The Latest: US issues new warning to Maduro in Venezuela
CARACAS, Venezuela (AP) — The Latest on the political crisis in Venezuela (all times local):
President Donald Trump’s national security adviser is sending a new warning to the government of Venezuelan President Nicolas Maduro.
John Bolson sent a tweet Sunday warning there would be “a significant response” to “any violence and intimidation against U.S. diplomatic personnel, Venezuela’s democratic leader, Juan Guiado, or the National Assembly itself.”
The U.S. last week announced it considers Guaido the legitimate leader of Venezuela on the grounds that the socialist Maduro’s May re-election was fraudulent and the congress led by Guaido is the only legitimately elected national body in the country — assertions Maduro fiercely disputes.
The U.S. refused to accept Maduro’s order to close its Caracas embassy, though Maduro’s government on Saturday said it would ease the deadline for the diplomats to leave.
Pope Francis is calling for a “just and peaceful solution” to Venezuela’s political crisis that respects human rights and works for the good of all people.
Francis said Sunday from nearby Panama that he was feeling particularly close to Venezuelans in these days of crisis.
The Vatican hasn’t said if it would back opposition leader Juan Guaido in his claim for the presidency, which has been backed by the United States and other regional leaders.
Several years ago, the Vatican was frustrated in its attempt to mediate between socialist President Nicolas Maduro and Venezuela’s opposition, which has the backing of many Venezuelan bishops.
In his comments Sunday in Panama, Francis “asked the Lord to seek and find a just and peaceful solution to overcome the crisis, that respects human rights and exclusively seeks the good of all people.”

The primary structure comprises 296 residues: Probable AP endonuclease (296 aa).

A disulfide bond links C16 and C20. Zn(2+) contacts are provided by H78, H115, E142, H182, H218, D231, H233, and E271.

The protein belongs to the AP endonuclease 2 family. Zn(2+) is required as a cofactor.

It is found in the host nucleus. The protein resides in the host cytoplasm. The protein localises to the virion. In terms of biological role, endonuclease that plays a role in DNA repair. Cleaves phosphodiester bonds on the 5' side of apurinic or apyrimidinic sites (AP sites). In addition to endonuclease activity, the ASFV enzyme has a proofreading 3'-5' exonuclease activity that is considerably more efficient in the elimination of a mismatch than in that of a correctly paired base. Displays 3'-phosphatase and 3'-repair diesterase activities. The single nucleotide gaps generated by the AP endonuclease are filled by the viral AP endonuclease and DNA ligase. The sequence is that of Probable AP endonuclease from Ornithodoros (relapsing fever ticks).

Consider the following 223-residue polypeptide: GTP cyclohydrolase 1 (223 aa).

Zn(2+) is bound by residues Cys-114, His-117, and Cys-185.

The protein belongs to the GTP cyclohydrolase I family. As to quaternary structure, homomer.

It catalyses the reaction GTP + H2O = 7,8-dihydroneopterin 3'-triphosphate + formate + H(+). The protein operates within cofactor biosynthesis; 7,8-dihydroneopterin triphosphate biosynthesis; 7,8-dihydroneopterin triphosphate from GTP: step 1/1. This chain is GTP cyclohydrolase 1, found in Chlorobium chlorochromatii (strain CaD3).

Israel has recognized Venezuelan opposition leader Juan Guaido as the country’s interim president.
Prime Minister Benjamin Netanyahu issued a statement Sunday saying Israel was joining “the United States, Canada, most of the countries of Latin America and countries in Europe in recognizing the new leadership in Venezuela.”
Venezuela severed diplomatic relations with Israel in 2009.
Last week Guaido declared himself interim leader on grounds that Maduro’s re-election last year was fraudulent.
Venezuela has defused a potential showdown with the United States by suspending a demand that U.S. diplomats leave the country even as Washington called on the world to “pick a side” in the South American nation’s fast-moving crisis.
Venezuela’s Foreign Ministry says it has extended a deadline for U.S. diplomats to leave following it’s rupture in relations. It says it will provide a 30-day window for negotiating with U.S. officials about setting up a “U.S. interests office” in Venezuela and a similar Venezuelan office in the United States.
Venezuela had given U.S. diplomats 72 hours to leave after the U.S. recognized opposition leader Juan Guaido as the country’s legitimate president rather than Nicolas Maduro.